Project Law Blog

Doing Indirectly What You Cannot Do Directly: ROFR’s and the Duty of Good Faith

Posted in Mining, Oil & Gas Law, Project Development, Project Permitting, Public Utility, Regulatory, Regulatory Compliance
Print Comment

Can you ever do indirectly that which you cannot do directly? The answer appears to be yes, in certain circumstances according to the Saskatchewan Court of Queen’s Bench decision in Northrock Resources v ExxonMobil Canada Energy, 2016 SKQB 188.  This case considers this issue in the context of rights of first refusal (“ROFR”) when dealing with oil and gas transactions.

Among other issues, this case looks at whether a ROFR obligation exists when interests are transferred to an affiliate and then that affiliate is sold to a third party. Specifically, if a ROFR is owed to Northrock in the event that ExxonMobil disposes of its interests, and then ExxonMobil enters into transactions whereby it transfers its interest to its wholly owned subsidiaries (“Affiliates”) and then sells the shares of Affiliates to Crescent Point without providing a ROFR notice to Northrock, is this a breach of contract or a breach of a duty of good faith?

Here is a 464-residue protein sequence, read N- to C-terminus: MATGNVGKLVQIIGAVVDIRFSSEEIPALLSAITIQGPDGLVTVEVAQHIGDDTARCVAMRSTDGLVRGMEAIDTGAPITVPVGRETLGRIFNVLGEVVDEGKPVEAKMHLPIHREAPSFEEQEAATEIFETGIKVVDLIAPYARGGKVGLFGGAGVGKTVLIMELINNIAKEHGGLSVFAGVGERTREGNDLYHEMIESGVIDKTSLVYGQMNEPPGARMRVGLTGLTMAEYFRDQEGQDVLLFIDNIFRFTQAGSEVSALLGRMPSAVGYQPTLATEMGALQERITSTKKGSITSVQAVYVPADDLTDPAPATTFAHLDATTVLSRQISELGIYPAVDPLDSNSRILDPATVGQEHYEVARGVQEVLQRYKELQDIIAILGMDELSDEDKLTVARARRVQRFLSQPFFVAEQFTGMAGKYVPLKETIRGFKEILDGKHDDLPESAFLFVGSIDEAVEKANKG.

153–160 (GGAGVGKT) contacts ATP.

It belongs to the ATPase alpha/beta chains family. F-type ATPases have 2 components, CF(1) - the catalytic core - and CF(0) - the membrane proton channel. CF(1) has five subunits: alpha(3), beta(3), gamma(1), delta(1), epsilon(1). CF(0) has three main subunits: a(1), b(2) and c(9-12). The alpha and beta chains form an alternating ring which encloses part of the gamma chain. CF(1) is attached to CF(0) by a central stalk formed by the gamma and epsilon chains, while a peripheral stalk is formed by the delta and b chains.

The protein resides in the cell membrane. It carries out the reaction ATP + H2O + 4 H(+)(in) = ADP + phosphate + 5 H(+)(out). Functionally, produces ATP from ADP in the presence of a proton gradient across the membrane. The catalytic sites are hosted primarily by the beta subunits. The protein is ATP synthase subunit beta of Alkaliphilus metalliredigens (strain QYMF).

In this case the ROFR provisions provided for an exception where a transfer is to an affiliate. The issue arose as to whether the subsequent sale of that affiliate to a third party is circumventing the ROFR obligation. The case looked at the issue in the context of both breach of contract and breach of the duty of good faith, but our review focuses mainly on the duty of good faith.

Breach of Contract

Justice Currie concluded that the agreements containing the ROFR provisions provided for an exemption for transfers to affiliates and did not speak to any subsequent sale of the shares of such affiliate. At paragraphs 42 and 54 he states:

[42] I conclude that I am to construe the ROFR provisions on a plain, straightforward interpretation consistent with the ordinary meaning of the words and consistent with the other provisions of the agreements. If the ROFR provisions are unambiguous, I am to construe them accordingly and not inject terms that the parties had not inserted into the agreements.